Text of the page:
Compared to a spindly mosquito, the mass of a raindrop is like a bus bearing down on a human. Yet the delicate insects thrive in wet, rainy climates. To find out how mosquitos live through rain showers, researchers pelted them with water drops while filming them at high speed. They saw that the insects' light weight, rather than being a liability, might be the key to their survival.
David Hu is a professor in both the biology and mechanical engineering departments at Georgia Tech. He's previously studied how water striders take advantage of fluid dynamics to skate across the surfaces of ponds. Andrew Dickerson, a graduate student in Hu's lab, has used high-speed video to find out how dogs and other animals shake water off of themselves. And in their newest study of animals getting wet, the team asks why a rain shower doesn't flatten every mosquito around.
The researchers trapped mosquitos in small mesh cages and sprayed them point-blank from above with jets of water. This Supersoaker-esque blast was similar to raindrops falling from the sky at terminal velocity. To get detailed video of collisions, they also hit mosquitos with drops falling at a slower speed.
The first thing they saw was that mosquitos made no effort to avoid the water. And they seemed to know what they were doing, because all the insects that got hit survived.
Going to the tape, the scientists saw that the consequence of getting hit by a raindrop depends on what part of the mosquito's body takes the blow. Since the insects are so lanky, 75% of hits happen on the legs or wings. This can throw a mosquito into a brief tumble or even a barrel roll, but it recovers without much trouble.
Direct hits to mosquitos' bodies are a different kind of carnival ride. The speeding raindrops glom onto the insects and propel them downward. Mosquitos captured on camera sometimes fell as far as 20 body lengths while being pushed by a raindrop. For a human, that would be a 12-story drop and a quick ending to the story. But mosquitos are able to pull away sideways from the raindrops and continue on their way, unharmed.
The only danger seems to come if mosquitos are flying close to the ground when they're hit, leaving themselves too little time to escape. The authors note that one unlucky bug was driven into a puddle and "ultimately perished."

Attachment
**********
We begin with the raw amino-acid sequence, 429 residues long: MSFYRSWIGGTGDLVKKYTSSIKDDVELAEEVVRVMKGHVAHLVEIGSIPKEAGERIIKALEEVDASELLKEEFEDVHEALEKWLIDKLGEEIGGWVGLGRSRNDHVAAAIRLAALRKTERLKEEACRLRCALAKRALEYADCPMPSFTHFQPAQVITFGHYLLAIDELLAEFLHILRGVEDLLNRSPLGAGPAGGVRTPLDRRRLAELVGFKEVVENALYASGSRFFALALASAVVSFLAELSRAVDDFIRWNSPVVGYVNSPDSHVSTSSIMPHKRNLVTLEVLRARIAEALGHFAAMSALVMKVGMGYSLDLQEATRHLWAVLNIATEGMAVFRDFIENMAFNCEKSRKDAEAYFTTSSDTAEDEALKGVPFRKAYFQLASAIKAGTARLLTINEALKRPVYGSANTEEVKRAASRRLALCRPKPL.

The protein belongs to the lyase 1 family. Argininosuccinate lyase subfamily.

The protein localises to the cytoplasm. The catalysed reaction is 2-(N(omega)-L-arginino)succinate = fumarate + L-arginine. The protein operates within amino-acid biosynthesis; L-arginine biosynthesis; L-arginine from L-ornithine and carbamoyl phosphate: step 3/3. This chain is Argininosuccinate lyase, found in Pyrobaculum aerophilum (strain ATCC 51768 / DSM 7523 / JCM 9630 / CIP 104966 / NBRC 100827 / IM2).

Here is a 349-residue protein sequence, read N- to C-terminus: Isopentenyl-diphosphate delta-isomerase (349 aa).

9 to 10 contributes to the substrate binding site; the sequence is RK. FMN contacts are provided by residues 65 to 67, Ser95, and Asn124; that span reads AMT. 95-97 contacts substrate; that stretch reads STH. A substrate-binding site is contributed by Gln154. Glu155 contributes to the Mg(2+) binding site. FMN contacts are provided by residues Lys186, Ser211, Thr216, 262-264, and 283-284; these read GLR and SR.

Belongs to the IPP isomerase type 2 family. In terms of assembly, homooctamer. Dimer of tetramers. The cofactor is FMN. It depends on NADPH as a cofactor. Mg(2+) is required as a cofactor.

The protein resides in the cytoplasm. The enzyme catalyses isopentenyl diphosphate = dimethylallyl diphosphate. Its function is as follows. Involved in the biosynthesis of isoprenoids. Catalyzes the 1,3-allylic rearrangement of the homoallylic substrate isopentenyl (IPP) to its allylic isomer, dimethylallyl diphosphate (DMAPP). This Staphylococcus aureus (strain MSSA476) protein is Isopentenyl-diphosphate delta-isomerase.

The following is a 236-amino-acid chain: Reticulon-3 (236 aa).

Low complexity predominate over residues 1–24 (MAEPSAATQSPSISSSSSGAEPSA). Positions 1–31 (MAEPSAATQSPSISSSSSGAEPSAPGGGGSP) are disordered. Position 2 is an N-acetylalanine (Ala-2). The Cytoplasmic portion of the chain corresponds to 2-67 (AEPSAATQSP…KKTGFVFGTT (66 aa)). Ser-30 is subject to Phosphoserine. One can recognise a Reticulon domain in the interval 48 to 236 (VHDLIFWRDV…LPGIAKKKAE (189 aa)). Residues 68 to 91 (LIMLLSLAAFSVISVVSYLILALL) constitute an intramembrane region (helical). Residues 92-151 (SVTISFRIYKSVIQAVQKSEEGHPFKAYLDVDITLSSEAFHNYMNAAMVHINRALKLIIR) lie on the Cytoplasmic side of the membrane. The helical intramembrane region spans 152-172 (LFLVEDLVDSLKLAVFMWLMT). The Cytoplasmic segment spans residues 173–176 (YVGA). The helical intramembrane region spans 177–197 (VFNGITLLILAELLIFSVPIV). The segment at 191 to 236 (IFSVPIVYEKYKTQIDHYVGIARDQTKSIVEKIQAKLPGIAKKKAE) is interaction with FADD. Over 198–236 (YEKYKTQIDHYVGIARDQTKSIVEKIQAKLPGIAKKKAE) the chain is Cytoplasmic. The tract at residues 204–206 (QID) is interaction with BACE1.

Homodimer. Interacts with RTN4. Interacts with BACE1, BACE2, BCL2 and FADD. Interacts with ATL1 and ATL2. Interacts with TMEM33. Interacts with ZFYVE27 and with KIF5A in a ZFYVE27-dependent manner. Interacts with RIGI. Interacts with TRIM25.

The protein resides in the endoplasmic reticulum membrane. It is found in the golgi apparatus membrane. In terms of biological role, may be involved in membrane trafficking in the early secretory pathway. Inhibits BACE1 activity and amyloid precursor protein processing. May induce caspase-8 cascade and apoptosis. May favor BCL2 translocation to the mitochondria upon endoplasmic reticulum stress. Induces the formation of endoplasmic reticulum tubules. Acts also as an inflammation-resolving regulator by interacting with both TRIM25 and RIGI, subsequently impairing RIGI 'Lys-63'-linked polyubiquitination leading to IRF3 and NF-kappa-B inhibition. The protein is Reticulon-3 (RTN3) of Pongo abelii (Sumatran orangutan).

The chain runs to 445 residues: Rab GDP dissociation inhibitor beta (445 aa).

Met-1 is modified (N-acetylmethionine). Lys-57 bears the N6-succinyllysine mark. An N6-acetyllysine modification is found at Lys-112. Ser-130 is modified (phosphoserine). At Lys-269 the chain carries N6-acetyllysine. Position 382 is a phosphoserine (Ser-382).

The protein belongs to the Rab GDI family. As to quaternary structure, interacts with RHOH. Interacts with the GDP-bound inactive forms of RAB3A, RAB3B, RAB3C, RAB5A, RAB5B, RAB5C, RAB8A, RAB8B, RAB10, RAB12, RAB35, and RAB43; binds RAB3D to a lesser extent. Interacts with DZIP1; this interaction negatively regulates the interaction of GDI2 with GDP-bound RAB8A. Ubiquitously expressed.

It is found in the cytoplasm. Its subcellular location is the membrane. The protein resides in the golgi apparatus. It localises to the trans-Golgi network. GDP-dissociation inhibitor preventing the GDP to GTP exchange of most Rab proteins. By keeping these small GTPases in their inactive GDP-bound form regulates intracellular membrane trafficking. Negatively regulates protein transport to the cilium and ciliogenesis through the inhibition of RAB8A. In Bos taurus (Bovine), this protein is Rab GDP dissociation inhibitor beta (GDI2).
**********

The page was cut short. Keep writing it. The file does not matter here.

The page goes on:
To crunch some numbers—and find out why no mosquitos were being crunched—the researchers turned to substitute bugs that were simply Styrofoam balls of different sizes and weights. Although a raindrop isn't any bigger than a mosquito, the insect is extremely lightweight compared to the water. When the heavy drop hits the airy mosquito, it's almost like hitting nothing at all. And this, the researchers found, is what keeps the mosquitos alive. By offering barely any resistance, a mosquito minimize the force of the collision. The raindrop doesn't even splatter when it hits.
Of course, a bus hitting a human is pretty damaging no matter how little resistance the person put up. Mosquitos have the added advantage of a hard exoskeleton to help them resist the blow.
There's another reason this impact is survivable, David Hu explained in an email: Even though the force of the collision is 100 times the mosquito's mass, it's still only equal to the weight of a single feather. ("If we were in a comparable situation," he added, "we would not survive.")
If the impact didn't kill us, the acceleration would. Humans being hurled downward generally black out around 2 or 3 G's. But a mosquito suddenly driven toward the ground by a raindrop experiences an acceleration of 100 to 300 G's. The authors note that "insects struck by rain may achieve the highest survivable accelerations in the animal kingdom."
Although not especially useful to people trying to kill mosquitos or survive vertical bus collisions, the research could prove very handy to engineers designing insect-sized robotic aircraft. To fly successfully through rainstorms, these aircraft might adopt some of the mosquitos' technologies. A low mass would minimize the force of collisions. And sprawled legs, the authors write, could give tiny aircraft enough torque to pull away sideways from a falling drop. Mosquitos also have water-repellent hairs that may help them separate from stuck-on raindrops; aircraft could achieve the same thing with hydrophobic coatings.
Now if they would only design the miniature robot planes to attack the mosquitos, we'd have some real excitement.
Andrew K. Dickerson, Peter G. Shankles, Nihar M. Madhavan, & David L. Hu (2012). Mosquitoes survive raindrop collisions by virtue of their low mass PNAS : 10.1073/pnas.1205446109
Images courtesy of the laboratory of David L. Hu.